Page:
Given that sleep and diet quality are both associated with the academic performance of students, the main aim of this study is to analyze the effect of therapeutic adherence to the Mediterranean diet and self-efficacy in the relationship between sleep quality and the average grades of nursing students. Therefore, the hypotheses of this study were: (1) good quality of sleep will improve adherence to the Mediterranean diet, which in turn will increase the self-efficacy of nursing students; (2) the quality of sleep will directly and positively influence the average marks of these students. The purpose of this study discovered the role of therapeutic adherence to the Mediterranean diet and self-efficacy as mediators in the relationship between sleep quality and the average grades of nursing students.

2. Materials and Methods

2.1. Design

This was a descriptive cross-sectional study.

2.2. Participants

The sample was made up of students following the nursing course at the University of Almería. Students who were enrolled in the current academic year at the time of the study were selected through the professors who taught that year. Students on university exchanges and those who did not want to take part in the study were excluded. Of a total of 480 students enrolled in the four courses of the undergraduate nursing degree, 334 students completed the questionnaires.

2.3. Instruments

The Pittsburgh Sleep Quality Index (PSQI) [22] was translated and validated for the Spanish population [23]. This instrument quantitatively assesses the quality of sleep in the previous month and consists of 19 items that combine to form 7 components related to sleep (subjective quality, latency, duration, habitual efficiency, disturbances, use of hypnotics and daytime dysfunction). The scores of the 7 components, each with a range of 0 to 3 points, are added up to form a global index of sleep quality. This global score ranges from 0 (no difficulties) to 21 points (difficulties). A score equal to or less than 5 corresponds to a good sleeper, and a score greater than 5 indicates a poor sleeper. The reliability of the questionnaire was 0.81 in patients and 0.67 in university students [23].
To assess adherence to the Mediterranean diet, the questionnaire designed by the Prevention with the Mediterranean Diet (PREDIMED) [24,25] research group was used. This questionnaire has been adapted to and validated for the Spanish population [26]. It consists of 14 items, with the score for each item being 0 if there is a negative connotation with respect to the Mediterranean diet or 1 if the connotation is positive. The higher the score, the greater the adherence to the Mediterranean diet [26].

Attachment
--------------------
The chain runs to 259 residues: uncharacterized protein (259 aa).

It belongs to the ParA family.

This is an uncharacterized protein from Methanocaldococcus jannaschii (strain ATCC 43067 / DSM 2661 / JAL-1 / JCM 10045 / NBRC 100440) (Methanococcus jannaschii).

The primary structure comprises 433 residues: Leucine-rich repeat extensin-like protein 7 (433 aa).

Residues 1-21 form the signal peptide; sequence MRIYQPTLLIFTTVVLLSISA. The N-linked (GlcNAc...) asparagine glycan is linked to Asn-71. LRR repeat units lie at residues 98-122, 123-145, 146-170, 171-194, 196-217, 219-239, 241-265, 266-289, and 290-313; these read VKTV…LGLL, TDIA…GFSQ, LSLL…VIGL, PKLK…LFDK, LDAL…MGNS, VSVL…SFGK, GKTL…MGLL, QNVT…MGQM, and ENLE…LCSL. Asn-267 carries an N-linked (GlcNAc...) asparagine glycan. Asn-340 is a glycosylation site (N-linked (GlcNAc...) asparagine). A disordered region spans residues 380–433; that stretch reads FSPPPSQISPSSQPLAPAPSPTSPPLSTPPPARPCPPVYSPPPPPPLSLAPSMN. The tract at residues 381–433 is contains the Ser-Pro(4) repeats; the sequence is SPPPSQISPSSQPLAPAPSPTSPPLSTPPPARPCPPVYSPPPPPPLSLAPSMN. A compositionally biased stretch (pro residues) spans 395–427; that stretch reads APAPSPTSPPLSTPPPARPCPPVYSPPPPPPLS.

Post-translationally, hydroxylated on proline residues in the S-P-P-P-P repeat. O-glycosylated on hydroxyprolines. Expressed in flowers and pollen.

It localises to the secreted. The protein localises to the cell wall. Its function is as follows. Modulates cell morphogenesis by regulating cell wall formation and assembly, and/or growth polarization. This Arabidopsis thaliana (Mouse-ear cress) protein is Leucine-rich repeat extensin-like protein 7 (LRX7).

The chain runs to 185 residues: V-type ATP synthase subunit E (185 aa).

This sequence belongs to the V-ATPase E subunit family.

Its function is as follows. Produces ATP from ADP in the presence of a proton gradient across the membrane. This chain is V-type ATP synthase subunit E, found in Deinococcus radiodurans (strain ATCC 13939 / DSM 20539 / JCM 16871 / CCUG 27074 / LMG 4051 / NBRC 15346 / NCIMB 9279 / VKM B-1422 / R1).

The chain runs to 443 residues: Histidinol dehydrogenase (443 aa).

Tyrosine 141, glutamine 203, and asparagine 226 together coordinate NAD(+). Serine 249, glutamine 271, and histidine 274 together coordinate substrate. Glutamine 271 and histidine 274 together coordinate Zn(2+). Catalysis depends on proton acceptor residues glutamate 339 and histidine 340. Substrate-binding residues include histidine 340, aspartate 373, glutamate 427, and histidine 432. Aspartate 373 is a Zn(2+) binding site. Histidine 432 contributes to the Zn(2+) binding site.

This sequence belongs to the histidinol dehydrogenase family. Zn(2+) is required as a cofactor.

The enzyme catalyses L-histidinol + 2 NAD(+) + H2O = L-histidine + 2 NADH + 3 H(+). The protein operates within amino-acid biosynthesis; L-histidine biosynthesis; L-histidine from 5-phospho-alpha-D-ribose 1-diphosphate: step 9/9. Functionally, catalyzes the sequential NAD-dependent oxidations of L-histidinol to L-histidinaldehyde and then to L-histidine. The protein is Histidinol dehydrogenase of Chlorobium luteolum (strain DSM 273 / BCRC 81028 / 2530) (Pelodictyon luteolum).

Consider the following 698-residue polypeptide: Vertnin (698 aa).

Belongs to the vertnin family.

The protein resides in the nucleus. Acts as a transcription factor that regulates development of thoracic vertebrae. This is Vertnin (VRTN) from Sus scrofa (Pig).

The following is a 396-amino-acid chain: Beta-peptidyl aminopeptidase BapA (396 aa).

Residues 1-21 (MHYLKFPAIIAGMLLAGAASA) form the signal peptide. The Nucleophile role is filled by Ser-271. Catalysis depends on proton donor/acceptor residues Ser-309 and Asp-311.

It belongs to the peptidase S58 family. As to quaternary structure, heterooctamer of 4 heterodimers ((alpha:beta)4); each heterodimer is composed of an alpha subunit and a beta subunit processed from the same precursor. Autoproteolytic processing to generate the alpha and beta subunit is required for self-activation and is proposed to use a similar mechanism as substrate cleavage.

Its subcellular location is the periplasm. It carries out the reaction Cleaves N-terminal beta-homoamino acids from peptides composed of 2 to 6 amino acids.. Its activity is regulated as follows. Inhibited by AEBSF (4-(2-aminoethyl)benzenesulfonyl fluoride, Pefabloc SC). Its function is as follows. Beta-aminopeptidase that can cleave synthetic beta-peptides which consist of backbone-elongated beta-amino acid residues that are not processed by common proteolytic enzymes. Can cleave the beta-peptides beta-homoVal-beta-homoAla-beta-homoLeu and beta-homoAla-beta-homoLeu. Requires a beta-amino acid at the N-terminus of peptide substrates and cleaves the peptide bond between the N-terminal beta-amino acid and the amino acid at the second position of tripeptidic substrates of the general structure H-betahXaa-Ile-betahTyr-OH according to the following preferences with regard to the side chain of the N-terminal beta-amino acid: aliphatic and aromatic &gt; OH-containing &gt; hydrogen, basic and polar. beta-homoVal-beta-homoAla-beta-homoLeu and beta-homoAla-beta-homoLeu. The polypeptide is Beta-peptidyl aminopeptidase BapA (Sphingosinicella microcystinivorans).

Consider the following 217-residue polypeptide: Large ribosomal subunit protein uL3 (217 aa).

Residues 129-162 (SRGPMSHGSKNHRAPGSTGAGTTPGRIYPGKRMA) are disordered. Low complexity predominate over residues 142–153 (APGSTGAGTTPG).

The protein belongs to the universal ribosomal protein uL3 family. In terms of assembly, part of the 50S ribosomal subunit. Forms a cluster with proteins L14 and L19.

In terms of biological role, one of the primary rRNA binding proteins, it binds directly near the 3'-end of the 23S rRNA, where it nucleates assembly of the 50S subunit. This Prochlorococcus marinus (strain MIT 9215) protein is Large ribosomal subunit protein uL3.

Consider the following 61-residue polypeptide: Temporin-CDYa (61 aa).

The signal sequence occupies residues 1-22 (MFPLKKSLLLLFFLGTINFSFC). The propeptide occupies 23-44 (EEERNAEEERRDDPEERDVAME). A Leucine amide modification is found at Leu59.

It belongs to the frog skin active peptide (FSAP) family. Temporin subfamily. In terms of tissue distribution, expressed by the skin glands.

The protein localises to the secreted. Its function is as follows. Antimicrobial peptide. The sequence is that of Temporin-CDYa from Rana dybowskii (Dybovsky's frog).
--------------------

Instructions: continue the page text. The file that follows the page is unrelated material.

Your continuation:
The Baessler and Schwarzer General Self-efficacy Scale [27] has been adapted for the Spanish population by Sanjuán, Pérez and Bermúdez. It measures the degree of personal competence to effectively manage a series of stressful situations. The instrument consists of 10 items with responses on a 4-point Likert scale, which assess the feeling of personal competence to effectively handle a wide variety of stressful situations. The score ranges from 4 to 40 points. The higher the score, the higher the overall perceived self-efficacy. The internal consistency of the scale in the Spanish version is 0.87 in university students [27].
In addition, a series of sociodemographic and academic variables were collected: age, gender, academic year and average grades.

2.4. Procedure

The study was carried out from September to December 2019. The questionnaires described above were sent online to facilitate data collection. They were administered to the students on the virtual platform used by the students in the nursing degree in each of the four years of the course. Participation was completely voluntary and anonymous. The estimated completion time of the questionnaires was 15 min. The study obtained permission from the Ethics and Research Commission of the University of Almería (EFM-11/2019). The participants were informed about the aim of the study. Informed consent was requested prior to their participation. The confidentiality of the data and the anonymity of the participants respected the law in force at the national level (Organic Law 3/2018 on the protection of personal data and guarantee of digital rights). The principles of the Helsinki Declaration were respected.

2.5. Data Analysis

The qualitative variables were analyzed with measures of frequency and percentages, and measures of central tendency. The Pearson correlation test was performed in order to discover the relationship between the different variables (sleep quality index, adherence to the Mediterranean diet, self-efficacy and average academic grade). The t test for independent samples allowed us to know whether there were significant differences, at a significance level of 0.05. Subsequently, the effect of the mediation of therapeutic adherence to the Mediterranean diet and self-efficacy was analyzed in the relationship between sleep quality (independent variable) and average academic grade (dependent variable). A multiple mediational model was designed, with two mediating variables forming a causal chain. The mediation study was carried out with bootstrapping techniques. Ten thousand bootstrap samples were used at a 95% confidence level, yielding standardized effect measures and effect size. The macro PROCESS for SPSS was used for the mediation analysis according to Hayes28. Data analysis was performed with the statistical program SPSS version 25.0 (IBM Corp, Armonk, NY, USA).